Before construction began, however, the single engine design for the Deutsche de la Muerthe was abandoned, and the Model 100 was redesigned to be powered by two buried Bugatti 50B engines for an assault on the world airplane speed record. As soon as the new design was finalized, construction of the aircraft was begun on the second floor of a high quality furniture factory in Paris. While construction proceeded, the threat of a coming war increased. France was behind the times in aircraft design and was seeking everywhere for modern warplanes. Consequently, Bugatti received a contract for a light pursuit version of the wooden structure racer, designated 110P, which would be equipped with two guns, ammunition, oxygen and self-sealing fuel tanks.

The contract included a bonus, if the racer, when completed, bettered the world speed record of 440 mph, a record which subsequently was raised to 463.92 mph by a Heinkel He 100 (March 30, 1939) and then to 469.22 mph by a Messerschmitt Me 209 (April 26, 1939). With strong nationalistic feelings, Bugatti, the proud Frenchman, determined to wrest the record back from the Germans with his Model 100, which was considered capable of a speed of over 500 mph! But the course of events robbed him of any chance to try.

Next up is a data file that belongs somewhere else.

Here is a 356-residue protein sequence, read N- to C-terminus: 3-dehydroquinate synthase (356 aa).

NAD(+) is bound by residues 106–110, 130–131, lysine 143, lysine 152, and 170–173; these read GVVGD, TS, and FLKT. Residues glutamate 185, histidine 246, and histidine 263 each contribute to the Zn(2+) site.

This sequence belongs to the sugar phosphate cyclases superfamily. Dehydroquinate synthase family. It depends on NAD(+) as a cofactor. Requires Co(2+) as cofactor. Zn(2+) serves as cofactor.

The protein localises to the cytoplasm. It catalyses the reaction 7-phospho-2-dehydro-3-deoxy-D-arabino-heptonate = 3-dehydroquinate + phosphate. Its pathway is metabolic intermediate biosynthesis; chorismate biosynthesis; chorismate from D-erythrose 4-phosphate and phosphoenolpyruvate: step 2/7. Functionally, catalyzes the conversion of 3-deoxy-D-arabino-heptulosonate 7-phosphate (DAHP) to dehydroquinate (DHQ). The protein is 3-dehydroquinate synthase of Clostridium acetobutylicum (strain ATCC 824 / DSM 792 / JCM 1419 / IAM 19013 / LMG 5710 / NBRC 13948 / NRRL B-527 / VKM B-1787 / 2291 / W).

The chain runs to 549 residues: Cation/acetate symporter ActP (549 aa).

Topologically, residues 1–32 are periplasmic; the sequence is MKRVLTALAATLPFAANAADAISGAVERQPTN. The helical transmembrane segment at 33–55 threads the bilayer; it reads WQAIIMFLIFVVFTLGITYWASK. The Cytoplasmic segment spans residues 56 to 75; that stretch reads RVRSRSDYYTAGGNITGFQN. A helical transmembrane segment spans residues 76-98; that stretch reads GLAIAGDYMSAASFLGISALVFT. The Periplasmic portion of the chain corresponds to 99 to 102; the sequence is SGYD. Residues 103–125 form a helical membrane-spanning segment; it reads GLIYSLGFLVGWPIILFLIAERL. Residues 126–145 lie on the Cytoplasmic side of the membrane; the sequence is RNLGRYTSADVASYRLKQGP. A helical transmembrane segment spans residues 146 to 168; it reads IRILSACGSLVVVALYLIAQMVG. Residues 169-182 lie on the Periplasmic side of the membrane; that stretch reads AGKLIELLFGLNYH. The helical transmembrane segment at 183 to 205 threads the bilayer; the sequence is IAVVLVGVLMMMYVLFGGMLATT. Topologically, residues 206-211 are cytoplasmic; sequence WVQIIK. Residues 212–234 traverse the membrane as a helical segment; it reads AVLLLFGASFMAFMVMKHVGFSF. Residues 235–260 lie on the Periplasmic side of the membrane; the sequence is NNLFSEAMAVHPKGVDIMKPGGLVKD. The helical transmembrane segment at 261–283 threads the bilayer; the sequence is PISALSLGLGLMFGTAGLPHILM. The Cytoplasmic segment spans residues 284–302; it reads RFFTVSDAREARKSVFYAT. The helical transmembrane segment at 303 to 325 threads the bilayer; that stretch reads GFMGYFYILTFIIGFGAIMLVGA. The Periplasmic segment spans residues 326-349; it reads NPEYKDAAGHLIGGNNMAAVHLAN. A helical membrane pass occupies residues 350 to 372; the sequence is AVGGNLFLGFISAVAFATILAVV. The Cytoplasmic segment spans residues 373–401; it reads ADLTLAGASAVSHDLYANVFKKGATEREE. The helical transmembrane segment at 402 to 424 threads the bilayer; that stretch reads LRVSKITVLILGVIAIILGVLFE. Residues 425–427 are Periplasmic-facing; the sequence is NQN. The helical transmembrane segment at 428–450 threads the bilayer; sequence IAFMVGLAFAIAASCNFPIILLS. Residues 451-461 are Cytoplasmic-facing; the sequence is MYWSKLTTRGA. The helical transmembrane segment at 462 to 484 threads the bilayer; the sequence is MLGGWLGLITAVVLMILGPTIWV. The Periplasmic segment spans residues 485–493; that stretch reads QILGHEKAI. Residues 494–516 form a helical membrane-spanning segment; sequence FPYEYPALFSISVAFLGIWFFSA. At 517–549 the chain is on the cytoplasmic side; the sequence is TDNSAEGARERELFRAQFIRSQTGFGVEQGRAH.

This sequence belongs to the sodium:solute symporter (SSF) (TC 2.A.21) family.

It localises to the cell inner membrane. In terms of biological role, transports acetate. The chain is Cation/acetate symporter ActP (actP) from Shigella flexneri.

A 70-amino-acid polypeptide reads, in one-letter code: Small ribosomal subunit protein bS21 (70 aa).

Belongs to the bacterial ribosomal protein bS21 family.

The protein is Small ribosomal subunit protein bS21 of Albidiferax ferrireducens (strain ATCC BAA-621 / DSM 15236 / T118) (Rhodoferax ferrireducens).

The Model 100 was just nearing completion when the Germans invaded France, and as the German armies neared Paris in June 1940, the plane was lowered out of the furniture factory to the street, loaded on a truck, taken out into the country and hidden in a barn, where it was to remain for nearly thirty years.

Though it never had a chance to fly, the Bugatti racer was a remarkable step forward in many phases of aeronautical design. The highly streamlined fuselage was built up of wood "sandwich", buttressed by rectangular box sections. On the polyhedral frame, layers of balsa wood were glued and carved to achieve the proper aerodynamic shape, Then hardwood rails and supports were set into the balsa wood to take concentrated loads at points such as the engine mounts and canopy, after which the structure was completed with a covering of tulip wood strips that were sanded and filled, then covered with linen and doped Bugatti blue.